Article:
Analysts’ subscribers can get less value than non-subscribers

Users of analyst services are surprisingly canny. In many situations, where people over-rate what they have chosen in the past and undervalue other options. Academics call that confirmation bias. The Analyst Value Survey shows that users of analyst services are even able to score free research above the research they pay for

That is an interesting finding, but not a surprising one to those who know how analyst research is used by professionals. One of the most respected studies of how to counter this confirmation bias, by Hsieh-Hong Huang and colleagues, establishes the importance of alternative information in combating bias and producing better decisions. It might be reasonable to assume, for example, that people will tend to rate the research of the analyst firms they subscribe to more highly than those who do not subscribe to it. When we look at the data from the Analyst Value Survey, however, we see that is not the case.

The chart above plots the largest analysts firms in terms of how much value they are said to create in the opinion of two group of people: those who subscribe to those firms (their clients), and those who do not. The trend line slopes up, showing that companies that produce value for one tend to produce more for the other. However, what’s interesting is that most firms are creating more value for non-subscribers.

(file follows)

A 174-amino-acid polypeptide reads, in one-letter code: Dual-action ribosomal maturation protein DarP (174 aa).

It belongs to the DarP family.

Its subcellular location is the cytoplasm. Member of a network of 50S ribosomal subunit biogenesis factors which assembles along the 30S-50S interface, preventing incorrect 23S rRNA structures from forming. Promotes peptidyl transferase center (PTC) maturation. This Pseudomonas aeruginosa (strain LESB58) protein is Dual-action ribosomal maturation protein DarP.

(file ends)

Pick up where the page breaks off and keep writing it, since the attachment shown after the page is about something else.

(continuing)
Many factors are at work here. For example, non-subscribers might have lower expectations that are easier to meet. More importantly, most subscribers are in organisations that subscribe to multiple firms and thus are less attached to one and more able to compare. Almost all are using several firms’ services. So for many reasons it’s not the case the clients have a bias in favour of the companies they subscribe to since non-clients rate also rate them highly and often even higher.

This fits with something we see with responses to the Analyst Value Survey that follow appeals by analyst firms to take part. Those responses are not very different from the other answers and often boost the firms’ competitors in the findings.

Of course, the key point here is about the value of freemium. Almost every business is creating additional value that it is not monetizing. In spreading their research more widely, they are reducing bias in favour of their competitors and reducing information asymmetry. That’s useful for analysts’ users and bad for those vendors who think that sweetheart deals with one or two analyst firms can keep them safe from more critical analysts.

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